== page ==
Road Funding in Arkansas Still Elusive

Road Funding in Arkansas Still Elusive
The $25 million Cabot North Interchange project was mutually funded by the city of Cabot and the Arkansas Department of Transportation. (Karen E. Segrave)

Gov. Asa Hutchinson sees highway funding as a priority when the state’s next legislative session opens in January.

Hutchinson spoke Tuesday at the annual meeting of the Good Roads Foundation. The foundation released a report in October, along with the state Chamber of Commerce, detailing what additional investment in Arkansas’ decrepit highway network would mean.

Not to beat a dead horse, but we have all been down this pothole-pocked road before. Let us cross our fingers and rub our rabbits’ feet that this time something meaningful will happen.

Hutchinson appointed a Highway Funding Working Group in 2015 to come up with proposals for raising the money. One of the group’s main ideas included raising the tax on gasoline and diesel, which is a killer to any deal in the state currently.

Hutchinson has proposed eliminating bureaucratic waste and transferring money from other sources to highway funding. Last year, the Arkansas Highway Commission considered putting a highway funding plan on the 2018 midterm ballot.

And yet no more money is coming to help the state’s 10,000-plus miles of highways and bridges. Scott Bennett, the director of the state’s Department of Transportation, has said an additional $400 million is needed each year to adequately take care of current and future needs.

At a Wednesday luncheon at the state’s Chamber of Commerce in Little Rock, Hutchinson said the new revenue needed for highways was between $300 million and $400 million.

Last year, Philip Taldo told me the state was getting into a “critical position” because of the inability to find the needed revenue stream. Taldo is a member of the state Highway Commission and was a member of the Highway Funding Group.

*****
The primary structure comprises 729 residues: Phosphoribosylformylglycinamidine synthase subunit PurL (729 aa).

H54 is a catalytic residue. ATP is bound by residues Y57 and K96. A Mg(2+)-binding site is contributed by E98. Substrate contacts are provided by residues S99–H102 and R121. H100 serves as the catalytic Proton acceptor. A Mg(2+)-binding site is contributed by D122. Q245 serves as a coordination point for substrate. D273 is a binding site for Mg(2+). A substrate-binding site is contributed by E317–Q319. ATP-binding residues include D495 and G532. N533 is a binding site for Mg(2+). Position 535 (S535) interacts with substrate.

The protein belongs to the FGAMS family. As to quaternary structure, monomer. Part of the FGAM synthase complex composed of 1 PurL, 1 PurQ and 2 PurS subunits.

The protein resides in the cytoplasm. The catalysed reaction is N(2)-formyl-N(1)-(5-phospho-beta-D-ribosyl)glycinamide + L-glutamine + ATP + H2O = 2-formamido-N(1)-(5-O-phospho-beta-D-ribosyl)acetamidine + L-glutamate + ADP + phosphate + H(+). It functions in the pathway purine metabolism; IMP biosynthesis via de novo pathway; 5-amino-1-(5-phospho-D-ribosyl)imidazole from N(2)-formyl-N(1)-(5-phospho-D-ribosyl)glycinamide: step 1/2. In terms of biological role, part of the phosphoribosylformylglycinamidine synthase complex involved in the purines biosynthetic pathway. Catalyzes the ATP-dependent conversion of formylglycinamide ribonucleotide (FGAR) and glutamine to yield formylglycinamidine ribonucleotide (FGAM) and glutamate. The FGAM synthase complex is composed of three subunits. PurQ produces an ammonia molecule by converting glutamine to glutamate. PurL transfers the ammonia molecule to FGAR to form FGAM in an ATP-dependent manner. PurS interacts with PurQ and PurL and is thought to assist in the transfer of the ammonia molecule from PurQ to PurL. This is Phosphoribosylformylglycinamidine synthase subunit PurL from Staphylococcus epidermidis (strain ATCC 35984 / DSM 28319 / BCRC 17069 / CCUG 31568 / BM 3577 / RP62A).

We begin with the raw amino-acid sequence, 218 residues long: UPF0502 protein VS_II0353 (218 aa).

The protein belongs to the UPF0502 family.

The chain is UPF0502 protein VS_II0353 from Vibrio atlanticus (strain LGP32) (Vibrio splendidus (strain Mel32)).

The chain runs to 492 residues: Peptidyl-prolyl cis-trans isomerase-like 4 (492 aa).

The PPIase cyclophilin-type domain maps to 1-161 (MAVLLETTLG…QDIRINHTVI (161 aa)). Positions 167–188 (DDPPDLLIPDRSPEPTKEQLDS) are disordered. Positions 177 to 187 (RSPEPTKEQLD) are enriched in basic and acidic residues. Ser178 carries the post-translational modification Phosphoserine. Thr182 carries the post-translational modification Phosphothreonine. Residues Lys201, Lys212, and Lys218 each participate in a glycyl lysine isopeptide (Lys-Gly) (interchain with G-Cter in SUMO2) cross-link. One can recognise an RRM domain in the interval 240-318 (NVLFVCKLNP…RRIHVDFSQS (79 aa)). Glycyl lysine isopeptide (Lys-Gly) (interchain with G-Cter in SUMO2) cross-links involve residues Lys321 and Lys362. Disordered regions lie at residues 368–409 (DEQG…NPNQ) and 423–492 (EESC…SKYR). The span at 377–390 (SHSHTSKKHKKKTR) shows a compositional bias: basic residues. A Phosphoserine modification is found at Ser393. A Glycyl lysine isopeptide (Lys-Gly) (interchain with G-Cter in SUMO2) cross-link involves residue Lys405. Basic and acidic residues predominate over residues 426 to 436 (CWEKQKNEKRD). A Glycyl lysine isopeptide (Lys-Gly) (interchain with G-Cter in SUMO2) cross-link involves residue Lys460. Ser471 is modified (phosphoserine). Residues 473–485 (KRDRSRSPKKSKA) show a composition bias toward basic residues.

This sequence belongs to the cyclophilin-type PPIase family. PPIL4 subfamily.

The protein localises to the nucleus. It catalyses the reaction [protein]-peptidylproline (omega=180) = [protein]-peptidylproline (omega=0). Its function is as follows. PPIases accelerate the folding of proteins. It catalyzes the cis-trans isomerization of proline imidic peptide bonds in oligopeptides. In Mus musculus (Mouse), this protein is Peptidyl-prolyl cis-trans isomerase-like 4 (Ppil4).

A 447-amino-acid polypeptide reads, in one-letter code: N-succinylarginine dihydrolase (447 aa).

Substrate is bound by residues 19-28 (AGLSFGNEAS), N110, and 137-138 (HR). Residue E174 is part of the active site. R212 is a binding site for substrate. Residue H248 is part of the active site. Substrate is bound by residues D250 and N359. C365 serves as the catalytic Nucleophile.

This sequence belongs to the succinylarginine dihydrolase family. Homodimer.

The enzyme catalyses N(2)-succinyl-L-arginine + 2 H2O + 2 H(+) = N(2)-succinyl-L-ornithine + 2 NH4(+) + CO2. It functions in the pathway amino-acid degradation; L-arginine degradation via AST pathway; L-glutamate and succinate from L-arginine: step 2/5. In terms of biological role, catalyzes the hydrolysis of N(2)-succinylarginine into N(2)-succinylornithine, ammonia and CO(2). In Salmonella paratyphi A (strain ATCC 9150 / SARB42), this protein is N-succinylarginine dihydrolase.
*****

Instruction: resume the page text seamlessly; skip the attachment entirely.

“Since we didn’t get it done, we are in kind of a critical position as far as maintaining our roads,” Taldo said. “The worse they get, the price just compounds. Instead of costing twice as much, it costs five times as much if you let it get to a really bad situation.”

The Good Roads Foundation’s report, based on research by the American Road & Transportation Builders Association, said an investment of $478 million in Arkansas infrastructure would have an economic impact of at least $1.3 billion, which it called conservative.

Getting that theoretical $478 million (or the governor’s $300 million-$400 million) seems a fool’s errand, of course. Hutchinson released a budget proposal Wednesday that called for an income tax cut for the highest earners, a 2 percent increase in spending but nothing about highway funding.

Joe Quinn, the newly minted executive director of the Good Roads Foundation, said his group doesn’t advocate for any specific funding number or source but tries to educate the public about the growing gap between what Arkansas has and what it needs.

“It gets wider every year,” Quinn said. “We are not really keeping up with it.”

The Good Roads Foundation report said a $478 million increase would generate more than $940 million in sales, $482 million in gross domestic product growth, $56.7 million in taxes and 5,729 jobs. Those jobs would pay $253 million in annual wages.

And better roads mean a shorter commute time with better fuel efficiency and fewer accidents. Doesn’t everyone want to be able to get to work quicker?

I am confident the Legislature won’t do it, but any funding proposal has to include raising the gasoline and diesel tax. The tax alone will not solve the funding gap — unless aliens take over the legislative body and raise the tax the 34 cents per gallon. That would raise $478 million.

But raising the tax 5 cents — assuming every additional penny per gallon would generate $14 million — would raise $70 million. That’s a start; it’s almost a quarter of the way to the governor’s $300 million minimum.

“For a number that size, you have to come up with it from different sources,” Quinn said. “There’s not going to be one magic source that you can pay for all of this.”

I know, you hear “tax” and you grit your teeth and make a fist and vow never never never. But keep this in mind: Paying 5 cents more per gallon at the pump is $3 a month for someone who uses 15 gallons a week.

Doesn’t seem that much, does it?